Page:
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TeleWebSales: A Methodology Discussion with Anneke Seley (Part 3)

Posted on Saturday, Oct 6th 2007

SM: You mentioned a little about the interest on behalf of vendors to sell into small and medium business. Can you discuss the base differences between enterprise selling and SME selling? SME is hot right now.

AS: SME is huge because companies are realizing you can get to the first $100M selling to enterprises, but to get larger growth you have to sell to smaller companies.

SM: Smaller companies also represent a faster sales cycle.

AS: Indeed, and a more predictable one, which is good for shareholders, board directors and venture capitalists. Getting back to your question, I will answer it making some broad generalizations. An enterprise is a very large company with lots and lots of people, typically multiple decision makers in a sales process; sometimes they are in different locations. Typically the deals are much larger in size than a SME type of sale. The sales process is typically face to face, there are field sales offices around the world that serve the customer base in that locality, normally with the assistance of a dedicated technical person or team. There are customized demos done on site, there are numerous meetings, and a complex sales cycle. Contrasting that with SME, which is higher volume, it is typically a point sale where there are far fewer decision makers, shorter sales cycles, and an increased number of deals. It requires a completely different sales approach.

SM: A couple of thoughts come to mind, based on my experience marketing and selling technology for a long time. Very often, if you look at an enterprise, unless you have to sell to a central person like a CIO or CTO’s office, these branch offices or multiple locations often function like SME offices. Have you found that to be true?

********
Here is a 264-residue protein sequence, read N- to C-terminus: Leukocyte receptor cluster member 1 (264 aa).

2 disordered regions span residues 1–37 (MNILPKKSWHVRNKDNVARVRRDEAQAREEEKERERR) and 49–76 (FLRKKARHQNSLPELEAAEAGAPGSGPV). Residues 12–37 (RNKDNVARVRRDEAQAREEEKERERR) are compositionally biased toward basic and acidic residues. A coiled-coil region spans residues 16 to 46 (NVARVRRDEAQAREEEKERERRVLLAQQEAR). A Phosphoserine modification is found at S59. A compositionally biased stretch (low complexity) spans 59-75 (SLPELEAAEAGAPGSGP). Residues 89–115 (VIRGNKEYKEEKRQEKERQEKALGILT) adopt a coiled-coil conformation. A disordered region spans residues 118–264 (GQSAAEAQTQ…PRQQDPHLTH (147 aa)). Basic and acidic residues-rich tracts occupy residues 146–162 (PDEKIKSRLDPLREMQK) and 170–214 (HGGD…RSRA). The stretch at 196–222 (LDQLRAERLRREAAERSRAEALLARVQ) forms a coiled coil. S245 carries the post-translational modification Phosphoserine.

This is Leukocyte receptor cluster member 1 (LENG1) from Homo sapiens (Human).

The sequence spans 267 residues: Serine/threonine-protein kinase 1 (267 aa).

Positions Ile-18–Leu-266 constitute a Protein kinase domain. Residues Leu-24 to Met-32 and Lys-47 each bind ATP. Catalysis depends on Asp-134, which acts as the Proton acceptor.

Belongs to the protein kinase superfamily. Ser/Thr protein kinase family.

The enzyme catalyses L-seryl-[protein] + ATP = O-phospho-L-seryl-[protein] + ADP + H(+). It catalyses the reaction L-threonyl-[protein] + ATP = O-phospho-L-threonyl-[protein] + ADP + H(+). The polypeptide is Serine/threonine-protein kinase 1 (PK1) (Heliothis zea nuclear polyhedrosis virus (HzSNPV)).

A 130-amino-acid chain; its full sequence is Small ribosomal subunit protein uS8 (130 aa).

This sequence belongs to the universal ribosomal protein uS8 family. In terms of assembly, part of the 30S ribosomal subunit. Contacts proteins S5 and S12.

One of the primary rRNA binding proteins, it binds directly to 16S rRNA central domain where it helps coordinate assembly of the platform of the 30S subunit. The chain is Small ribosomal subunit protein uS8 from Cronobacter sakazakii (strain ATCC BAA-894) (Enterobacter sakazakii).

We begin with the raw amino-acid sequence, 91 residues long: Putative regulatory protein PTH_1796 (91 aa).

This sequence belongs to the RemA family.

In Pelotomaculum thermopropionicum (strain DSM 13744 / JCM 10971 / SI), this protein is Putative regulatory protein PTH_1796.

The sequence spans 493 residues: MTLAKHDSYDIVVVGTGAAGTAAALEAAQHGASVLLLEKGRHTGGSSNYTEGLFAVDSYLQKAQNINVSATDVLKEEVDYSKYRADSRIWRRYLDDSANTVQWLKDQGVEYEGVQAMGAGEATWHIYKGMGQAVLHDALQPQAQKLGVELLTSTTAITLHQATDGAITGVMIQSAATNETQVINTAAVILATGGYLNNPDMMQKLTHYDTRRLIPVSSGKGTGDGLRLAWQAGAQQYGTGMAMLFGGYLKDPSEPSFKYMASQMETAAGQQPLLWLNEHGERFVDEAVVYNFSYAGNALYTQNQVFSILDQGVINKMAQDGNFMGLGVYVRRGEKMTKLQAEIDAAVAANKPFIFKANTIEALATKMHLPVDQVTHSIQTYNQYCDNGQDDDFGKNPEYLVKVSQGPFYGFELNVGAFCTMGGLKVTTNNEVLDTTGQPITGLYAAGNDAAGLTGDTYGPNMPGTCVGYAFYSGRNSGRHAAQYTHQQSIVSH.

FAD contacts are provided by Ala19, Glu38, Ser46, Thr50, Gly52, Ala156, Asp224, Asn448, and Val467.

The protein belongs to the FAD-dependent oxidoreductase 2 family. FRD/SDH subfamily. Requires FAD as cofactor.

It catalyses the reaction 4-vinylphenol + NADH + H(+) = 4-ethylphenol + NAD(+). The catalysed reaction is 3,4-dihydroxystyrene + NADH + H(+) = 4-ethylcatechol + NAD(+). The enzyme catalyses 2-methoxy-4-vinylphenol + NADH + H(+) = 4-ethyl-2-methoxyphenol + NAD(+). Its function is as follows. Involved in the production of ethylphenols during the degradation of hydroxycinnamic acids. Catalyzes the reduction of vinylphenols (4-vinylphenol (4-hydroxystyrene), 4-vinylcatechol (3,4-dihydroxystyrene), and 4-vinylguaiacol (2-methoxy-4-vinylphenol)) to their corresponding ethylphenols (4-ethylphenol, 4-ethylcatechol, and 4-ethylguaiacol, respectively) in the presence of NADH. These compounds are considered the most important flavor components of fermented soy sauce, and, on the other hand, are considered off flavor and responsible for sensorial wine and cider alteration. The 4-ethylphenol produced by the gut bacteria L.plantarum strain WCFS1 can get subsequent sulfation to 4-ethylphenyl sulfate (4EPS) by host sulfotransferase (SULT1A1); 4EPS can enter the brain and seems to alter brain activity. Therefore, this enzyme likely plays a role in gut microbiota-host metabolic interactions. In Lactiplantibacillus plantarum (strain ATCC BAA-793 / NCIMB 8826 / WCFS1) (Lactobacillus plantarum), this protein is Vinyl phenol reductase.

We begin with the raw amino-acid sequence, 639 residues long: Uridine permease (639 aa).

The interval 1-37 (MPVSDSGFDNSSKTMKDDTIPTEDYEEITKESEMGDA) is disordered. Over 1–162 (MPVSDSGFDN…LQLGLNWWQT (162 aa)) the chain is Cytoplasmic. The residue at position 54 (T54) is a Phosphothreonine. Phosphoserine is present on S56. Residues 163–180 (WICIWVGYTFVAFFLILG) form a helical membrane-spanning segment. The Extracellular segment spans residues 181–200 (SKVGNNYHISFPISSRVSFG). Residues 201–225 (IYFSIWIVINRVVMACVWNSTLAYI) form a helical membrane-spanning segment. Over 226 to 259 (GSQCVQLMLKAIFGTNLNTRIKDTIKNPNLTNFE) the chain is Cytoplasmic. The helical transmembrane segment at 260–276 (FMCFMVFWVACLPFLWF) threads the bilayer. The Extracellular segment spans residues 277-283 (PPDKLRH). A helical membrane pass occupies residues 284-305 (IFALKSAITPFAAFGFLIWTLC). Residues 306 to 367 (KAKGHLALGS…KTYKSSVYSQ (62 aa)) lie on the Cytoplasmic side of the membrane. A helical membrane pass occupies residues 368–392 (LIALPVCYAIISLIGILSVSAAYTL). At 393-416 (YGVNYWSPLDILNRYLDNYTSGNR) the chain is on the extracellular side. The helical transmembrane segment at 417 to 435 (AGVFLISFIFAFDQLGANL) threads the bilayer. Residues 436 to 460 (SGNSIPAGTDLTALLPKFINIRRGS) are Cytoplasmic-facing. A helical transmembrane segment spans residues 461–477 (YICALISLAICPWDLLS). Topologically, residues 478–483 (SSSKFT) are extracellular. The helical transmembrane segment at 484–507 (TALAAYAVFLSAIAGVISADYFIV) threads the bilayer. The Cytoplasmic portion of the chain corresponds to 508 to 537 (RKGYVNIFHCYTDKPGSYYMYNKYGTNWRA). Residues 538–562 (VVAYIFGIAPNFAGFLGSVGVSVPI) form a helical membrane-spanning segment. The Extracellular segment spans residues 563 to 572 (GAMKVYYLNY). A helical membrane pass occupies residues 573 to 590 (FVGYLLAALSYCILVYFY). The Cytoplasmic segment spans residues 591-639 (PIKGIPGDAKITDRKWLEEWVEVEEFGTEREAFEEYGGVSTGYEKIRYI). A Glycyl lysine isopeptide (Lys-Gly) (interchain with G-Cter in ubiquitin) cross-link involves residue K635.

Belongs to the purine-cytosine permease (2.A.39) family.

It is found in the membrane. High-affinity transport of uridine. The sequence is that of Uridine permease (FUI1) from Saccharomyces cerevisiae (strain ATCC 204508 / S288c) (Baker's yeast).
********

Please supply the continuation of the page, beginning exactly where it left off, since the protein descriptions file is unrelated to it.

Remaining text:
AS: Yes, often they do, if they have their own budget, and if what you are selling matches their need. Some departmental heads have their own P&L, and they are completely responsible for their own decision making. Sometimes these products go across the enterprise, and you cannot make these decisions for the department alone.

SM: Exactly. You can penetrate the account to some degree, but you must hit the central decision body. When you are dealing with enterprise sales, it is really not very efficient to go about with a bag visiting everybody without doing the some sort of qualification in advance. I know advance qualification has been part of your philosophy. Let’s discuss a bit more about that process.

AS: It is really a matter of defining your sales process, and understanding what happens at each stage. Very often, especially in the early stages of a sales cycle, there are many things you can do without a face to face visit. You have a website to leverage, and you can offer a free trial. You have the telephone, and all kinds of web based technologies to assist you in demonstrating the product’s functionality.

Of course you can answer questions and move the prospect along in a way that meets what they need to understand as part of their buying process.

Only when it makes sense to spend the money with a qualified prospect who might represent a certain deal size which would make your sale profitable would you then get on an airplane, or even get in your car and drive down the street, to spend half a day with a prospect.

SM: What are you recommending as sales methodologies that are specifically beneficial for the SME, now that SME is becoming a hot area of the market?

AS: Again, we are talking about shorter sales cycles, higher volume, and more profitable selling. Anything you can do to make the sale cost effective, and that means communicating in a way which is meaningful to the customer and getting to the heart of what their business issues are, and what their business results need to be. Using whatever means of making your product and your own self visible.

You can create a relationship which creates engagement. That means you use a very different approach from the old school way of selling. It also means a lot of tracking and measuring, keeping track of what you have said and where you are in the sales process for hundreds and hundreds of accounts. It is not something you can do with a Post It note next to your computer.

[to be continued]

[Part 2]
[Part 1]

This segment is part 3 in the series : TeleWebSales: A Methodology Discussion with Anneke Seley
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